Biker Guy or nice guy?

This post was actually written for the upcoming FanstRA 4. And then… then I completely threw everything overboard, the whole concept, and decided last night, more or less on a whim, to start from scratch with something different. That is why you are getting another “Classic Armitage” today, as opposed to a shiny, new picture from his latest shoots. I hope you’ll enjoy this, nonetheless.

Light at the end of the tunnel?
Richard Armitage in a 2007 monochrome by Chris Floyd
Image sourced via

Black and white. Timeless. Gritty, edgy. Classic portraiture. How come then that we see so little b/w when it comes to Armitage. For today’s *ooof* I have chosen one of the few monochrome images that exist of him. This picture is part of a shoot by Chris Floyd for Red Magazine from 2007. (If you would like to see another picture taken by the same photographer on the same shoot, click here for an *ooof* that I wrote in September 2012 ) And what an image it is – I really like it. And that has got some to do with the photography and a lot with the handsome man that is in it.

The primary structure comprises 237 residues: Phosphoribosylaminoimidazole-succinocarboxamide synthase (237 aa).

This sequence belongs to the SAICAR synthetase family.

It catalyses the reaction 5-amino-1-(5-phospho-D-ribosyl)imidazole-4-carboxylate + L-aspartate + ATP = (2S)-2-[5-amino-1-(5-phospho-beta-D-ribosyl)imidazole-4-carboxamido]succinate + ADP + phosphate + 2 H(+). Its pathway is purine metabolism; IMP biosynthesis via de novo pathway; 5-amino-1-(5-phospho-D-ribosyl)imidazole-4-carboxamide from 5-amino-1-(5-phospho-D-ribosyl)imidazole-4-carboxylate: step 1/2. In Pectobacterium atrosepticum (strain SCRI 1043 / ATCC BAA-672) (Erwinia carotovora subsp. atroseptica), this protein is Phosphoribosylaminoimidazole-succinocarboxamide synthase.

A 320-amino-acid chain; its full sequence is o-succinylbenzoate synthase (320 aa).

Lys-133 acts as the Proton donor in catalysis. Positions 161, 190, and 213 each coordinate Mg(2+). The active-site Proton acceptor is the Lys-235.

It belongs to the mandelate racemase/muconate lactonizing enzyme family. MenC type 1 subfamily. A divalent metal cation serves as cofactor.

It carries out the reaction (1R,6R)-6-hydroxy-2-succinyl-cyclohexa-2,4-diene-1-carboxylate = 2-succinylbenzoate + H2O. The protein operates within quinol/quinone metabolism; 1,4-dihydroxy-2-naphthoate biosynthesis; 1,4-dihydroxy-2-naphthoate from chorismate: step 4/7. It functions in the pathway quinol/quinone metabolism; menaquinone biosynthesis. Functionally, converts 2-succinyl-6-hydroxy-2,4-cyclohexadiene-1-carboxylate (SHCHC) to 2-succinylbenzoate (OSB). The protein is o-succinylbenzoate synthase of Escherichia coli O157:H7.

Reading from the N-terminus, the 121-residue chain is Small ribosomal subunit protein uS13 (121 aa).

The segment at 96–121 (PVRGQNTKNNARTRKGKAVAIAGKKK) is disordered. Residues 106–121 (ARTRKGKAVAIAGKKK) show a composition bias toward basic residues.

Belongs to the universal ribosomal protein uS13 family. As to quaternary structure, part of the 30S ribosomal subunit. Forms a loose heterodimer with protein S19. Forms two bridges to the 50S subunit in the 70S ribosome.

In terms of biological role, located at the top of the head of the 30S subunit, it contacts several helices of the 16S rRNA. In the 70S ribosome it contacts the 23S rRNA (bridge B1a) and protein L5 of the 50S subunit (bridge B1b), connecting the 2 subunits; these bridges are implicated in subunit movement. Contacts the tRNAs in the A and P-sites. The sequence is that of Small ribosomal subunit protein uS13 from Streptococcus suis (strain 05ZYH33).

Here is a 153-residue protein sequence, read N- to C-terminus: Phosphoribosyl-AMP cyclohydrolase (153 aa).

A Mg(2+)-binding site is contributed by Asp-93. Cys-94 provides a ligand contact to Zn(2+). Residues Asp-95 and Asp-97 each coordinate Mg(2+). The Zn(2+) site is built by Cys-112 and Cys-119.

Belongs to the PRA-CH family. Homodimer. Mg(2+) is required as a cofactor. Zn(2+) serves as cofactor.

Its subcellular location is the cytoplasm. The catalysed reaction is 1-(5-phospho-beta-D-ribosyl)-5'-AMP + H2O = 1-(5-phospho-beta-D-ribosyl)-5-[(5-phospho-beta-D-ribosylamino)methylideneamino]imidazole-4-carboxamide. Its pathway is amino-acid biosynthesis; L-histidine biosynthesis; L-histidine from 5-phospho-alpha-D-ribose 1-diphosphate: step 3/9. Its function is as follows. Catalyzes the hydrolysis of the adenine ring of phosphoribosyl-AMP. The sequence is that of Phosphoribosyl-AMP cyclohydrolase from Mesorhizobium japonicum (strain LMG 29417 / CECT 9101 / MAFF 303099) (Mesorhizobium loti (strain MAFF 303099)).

Compositionally, this photo has been done the conventional way. Armitage is centre-image. Conventionally, photographers tend to place the most important part of an image in the centre of the composition. Just what we like to see, as fans. We do not want anything to distract from Mr Armitage, so a centrally placed RA is good. Unusually, however, the half-length portrait has been shot on landscape orientation. Strangely, Floyd has composed the image in such a way that the top of Armitage’s head has been cut off. Ouch. That is not good – we do not want to lose even the smallest bit of our man. However – it sometimes happens. And if this should happen to you too, dear reader, when you are taking pictures yourself, then always bear in mind that there are certain cut-off points in an image. For instance, if you are taking a headshot of your sitter, you may slice off part of your model’s crown – but you never cut your sitter’s chin! So we will forgive the photographer for once.